Jules Bianchi out of artificial coma but still ‘critical’ after Japanese GP crash
Jules Bianchi is no longer in an artificial coma but remains unconscious and in a critical condition, his family have said.
The Frenchman, 25, suffered a diffuse axonal injury to his brain, which involves widespread damage, in a horrific crash in wet conditions at the Japanese Grand Prix on October 5.
He had immediate surgery upon his arrival at the Mie General Medical Centre in Yokkaichi, but after weeks of little change in his condition, Bianchi’s family issued an update on Wednesday.
“Almost seven weeks after Jules’ accident at Suzuka Circuit, and following a challenging period of neurological intensive care, we are able to announce that Jules has made an important step,” a statement said.
“Jules is no longer in the artificial coma in which he was placed shortly after the accident, however he is still unconscious. He is breathing unaided and his vital signs are stable, but his condition is still classified as ‘critical’. His treatment now enters a new phase concerned with the improvement of his brain function.”
The statement also said that, following the improvement in his condition, Bianchi has been flown from Japan to a hospital in Nice, France.
“Jules’ neurological condition remains stable,” the statement said. “Although the situation continues to be serious, and may remain so, it was decided that Jules was sufficiently stable to be repatriated to his native France.
“We are relieved, therefore, to confirm that Jules was transferred aeromedically on Tuesday night from the Mie Prefectural General Medical Centre in Yokkaichi, Japan, to Le Centre Hospitalier Universitaire de Nice (CHU), where he arrived just a short time ago.
“Jules is now in the intensive care unit of Professors Raucoules and Ichai, where his care will also be monitored by Professor Paquis, Head of Neurosurgery Service.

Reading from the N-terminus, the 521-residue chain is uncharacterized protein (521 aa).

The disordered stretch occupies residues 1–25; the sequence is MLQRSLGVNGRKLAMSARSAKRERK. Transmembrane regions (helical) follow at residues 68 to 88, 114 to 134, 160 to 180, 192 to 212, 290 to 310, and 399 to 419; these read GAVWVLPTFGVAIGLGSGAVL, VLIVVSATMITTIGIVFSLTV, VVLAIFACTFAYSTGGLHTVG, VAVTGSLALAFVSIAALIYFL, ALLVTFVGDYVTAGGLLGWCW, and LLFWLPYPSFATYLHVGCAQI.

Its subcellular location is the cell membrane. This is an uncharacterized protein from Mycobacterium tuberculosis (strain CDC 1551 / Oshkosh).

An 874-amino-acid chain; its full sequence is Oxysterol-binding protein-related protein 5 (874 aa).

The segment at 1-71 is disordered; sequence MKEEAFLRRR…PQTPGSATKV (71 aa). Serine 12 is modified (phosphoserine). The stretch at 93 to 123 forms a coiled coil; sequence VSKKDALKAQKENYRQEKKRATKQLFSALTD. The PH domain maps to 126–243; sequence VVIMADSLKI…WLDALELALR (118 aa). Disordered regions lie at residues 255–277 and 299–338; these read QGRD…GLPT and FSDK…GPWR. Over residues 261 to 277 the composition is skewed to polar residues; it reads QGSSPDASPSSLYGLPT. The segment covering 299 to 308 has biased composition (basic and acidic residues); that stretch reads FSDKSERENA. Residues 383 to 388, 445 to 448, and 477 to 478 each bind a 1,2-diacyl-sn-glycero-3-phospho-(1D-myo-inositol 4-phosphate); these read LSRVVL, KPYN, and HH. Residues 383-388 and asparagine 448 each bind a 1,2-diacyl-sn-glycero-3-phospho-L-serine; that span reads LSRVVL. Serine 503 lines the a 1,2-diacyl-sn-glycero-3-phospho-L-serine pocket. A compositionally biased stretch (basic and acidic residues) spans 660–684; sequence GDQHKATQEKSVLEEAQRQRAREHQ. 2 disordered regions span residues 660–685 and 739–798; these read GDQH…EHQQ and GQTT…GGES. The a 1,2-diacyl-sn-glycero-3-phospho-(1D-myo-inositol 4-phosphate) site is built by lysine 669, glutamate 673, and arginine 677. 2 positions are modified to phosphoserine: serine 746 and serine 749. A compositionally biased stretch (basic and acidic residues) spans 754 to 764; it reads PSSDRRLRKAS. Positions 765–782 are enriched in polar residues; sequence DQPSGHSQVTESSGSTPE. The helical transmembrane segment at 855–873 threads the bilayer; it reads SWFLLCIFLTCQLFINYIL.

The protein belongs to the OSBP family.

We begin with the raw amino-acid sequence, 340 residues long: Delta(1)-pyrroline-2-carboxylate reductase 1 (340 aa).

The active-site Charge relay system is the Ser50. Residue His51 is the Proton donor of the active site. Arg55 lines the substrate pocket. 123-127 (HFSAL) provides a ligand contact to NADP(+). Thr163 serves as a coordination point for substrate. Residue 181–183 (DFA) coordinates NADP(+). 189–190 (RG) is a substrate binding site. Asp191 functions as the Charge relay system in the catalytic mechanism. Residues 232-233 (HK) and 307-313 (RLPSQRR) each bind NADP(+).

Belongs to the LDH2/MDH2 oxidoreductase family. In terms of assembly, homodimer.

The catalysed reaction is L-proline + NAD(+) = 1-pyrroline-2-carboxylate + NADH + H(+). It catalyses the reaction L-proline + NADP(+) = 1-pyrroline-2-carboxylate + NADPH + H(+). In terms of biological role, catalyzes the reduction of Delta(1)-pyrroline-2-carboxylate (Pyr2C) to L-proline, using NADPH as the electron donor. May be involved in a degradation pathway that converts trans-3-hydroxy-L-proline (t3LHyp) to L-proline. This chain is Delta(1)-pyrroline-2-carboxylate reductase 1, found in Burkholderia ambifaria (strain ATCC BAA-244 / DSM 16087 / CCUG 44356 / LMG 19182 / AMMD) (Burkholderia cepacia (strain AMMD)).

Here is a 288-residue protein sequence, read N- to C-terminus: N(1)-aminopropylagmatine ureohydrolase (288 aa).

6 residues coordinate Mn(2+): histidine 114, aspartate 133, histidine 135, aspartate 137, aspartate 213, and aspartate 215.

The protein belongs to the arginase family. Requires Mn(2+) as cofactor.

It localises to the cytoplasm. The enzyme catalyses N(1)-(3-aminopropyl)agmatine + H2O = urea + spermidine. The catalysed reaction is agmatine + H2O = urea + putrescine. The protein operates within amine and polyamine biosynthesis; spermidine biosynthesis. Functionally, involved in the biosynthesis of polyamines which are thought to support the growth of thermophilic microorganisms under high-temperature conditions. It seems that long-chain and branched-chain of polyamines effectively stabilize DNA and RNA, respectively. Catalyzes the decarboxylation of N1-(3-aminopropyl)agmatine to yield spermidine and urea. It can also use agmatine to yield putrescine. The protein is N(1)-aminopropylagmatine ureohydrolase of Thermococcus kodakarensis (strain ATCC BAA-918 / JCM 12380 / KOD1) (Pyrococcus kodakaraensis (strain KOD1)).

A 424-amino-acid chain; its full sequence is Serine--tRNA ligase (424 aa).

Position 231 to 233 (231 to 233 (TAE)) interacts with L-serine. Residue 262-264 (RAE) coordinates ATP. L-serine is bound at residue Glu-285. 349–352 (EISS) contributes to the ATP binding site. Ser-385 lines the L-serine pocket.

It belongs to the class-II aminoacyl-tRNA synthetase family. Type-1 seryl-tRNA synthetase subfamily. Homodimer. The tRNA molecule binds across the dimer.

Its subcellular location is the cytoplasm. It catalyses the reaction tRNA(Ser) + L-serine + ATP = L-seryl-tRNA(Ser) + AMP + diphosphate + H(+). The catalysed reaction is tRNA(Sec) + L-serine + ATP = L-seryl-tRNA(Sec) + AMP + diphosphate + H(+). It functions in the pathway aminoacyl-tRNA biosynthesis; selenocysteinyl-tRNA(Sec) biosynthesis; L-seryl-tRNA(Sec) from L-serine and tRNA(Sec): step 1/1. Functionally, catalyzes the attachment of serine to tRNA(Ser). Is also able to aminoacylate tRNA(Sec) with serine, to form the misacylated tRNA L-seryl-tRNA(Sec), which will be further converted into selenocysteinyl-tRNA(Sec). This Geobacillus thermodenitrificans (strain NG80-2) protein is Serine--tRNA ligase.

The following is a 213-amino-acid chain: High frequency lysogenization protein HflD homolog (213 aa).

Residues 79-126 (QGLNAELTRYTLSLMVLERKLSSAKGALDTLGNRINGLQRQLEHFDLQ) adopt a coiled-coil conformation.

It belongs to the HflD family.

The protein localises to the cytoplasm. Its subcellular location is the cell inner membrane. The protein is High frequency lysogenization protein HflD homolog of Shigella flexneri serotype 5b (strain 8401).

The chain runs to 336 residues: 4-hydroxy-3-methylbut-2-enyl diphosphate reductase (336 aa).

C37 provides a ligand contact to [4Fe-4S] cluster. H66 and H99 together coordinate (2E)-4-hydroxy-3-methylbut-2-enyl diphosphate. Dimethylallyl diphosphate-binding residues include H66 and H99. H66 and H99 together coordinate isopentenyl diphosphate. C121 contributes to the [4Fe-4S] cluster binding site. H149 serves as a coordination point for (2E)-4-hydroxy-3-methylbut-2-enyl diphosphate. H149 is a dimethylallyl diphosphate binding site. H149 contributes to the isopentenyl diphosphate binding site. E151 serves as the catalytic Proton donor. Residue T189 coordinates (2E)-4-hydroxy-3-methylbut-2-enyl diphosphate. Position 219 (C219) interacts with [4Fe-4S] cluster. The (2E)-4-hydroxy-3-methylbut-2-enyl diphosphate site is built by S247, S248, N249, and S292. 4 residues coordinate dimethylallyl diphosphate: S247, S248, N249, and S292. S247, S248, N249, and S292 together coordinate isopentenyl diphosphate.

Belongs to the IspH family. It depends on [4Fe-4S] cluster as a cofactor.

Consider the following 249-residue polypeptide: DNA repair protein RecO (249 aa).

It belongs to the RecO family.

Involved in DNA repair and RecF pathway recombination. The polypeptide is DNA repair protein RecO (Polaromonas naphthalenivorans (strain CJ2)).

“We are thankful that the next phase of Jules’ treatment can continue close to home, where he can be surrounded and supported by his wider family and friends. We have nothing but praise for the outstanding care provided by the Mie Prefectural General Medical Centre since the accident.
“We owe the medical staff there an enormous debt of gratitude for everything they have done for Jules, and also for our family, during what is a very difficult time for us. In particular, we would like to extend our thanks to Doctors Kamei and Yamamichi, and also to Mr Ogura, all part of the team of personnel caring for Jules in Japan.”
Bianchi was hurt when his Marussia collided with a recovery vehicle that was removing the Sauber of Adrian Sutil, who had spun off the track and into a tyre one lap previously. The crash occurred under double yellow waved flags, in poor weather and in fading light.
Following an investigation into the cause of the crash, FIA race director Charlie Whiting concluded there was “a perfect storm” of conditions.
Although the FIA is to bring in new safety measures following the incident, Whiting further stated with regard to the incident “nothing could have been done better”.
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Published: November 20, 2014 04:00 AM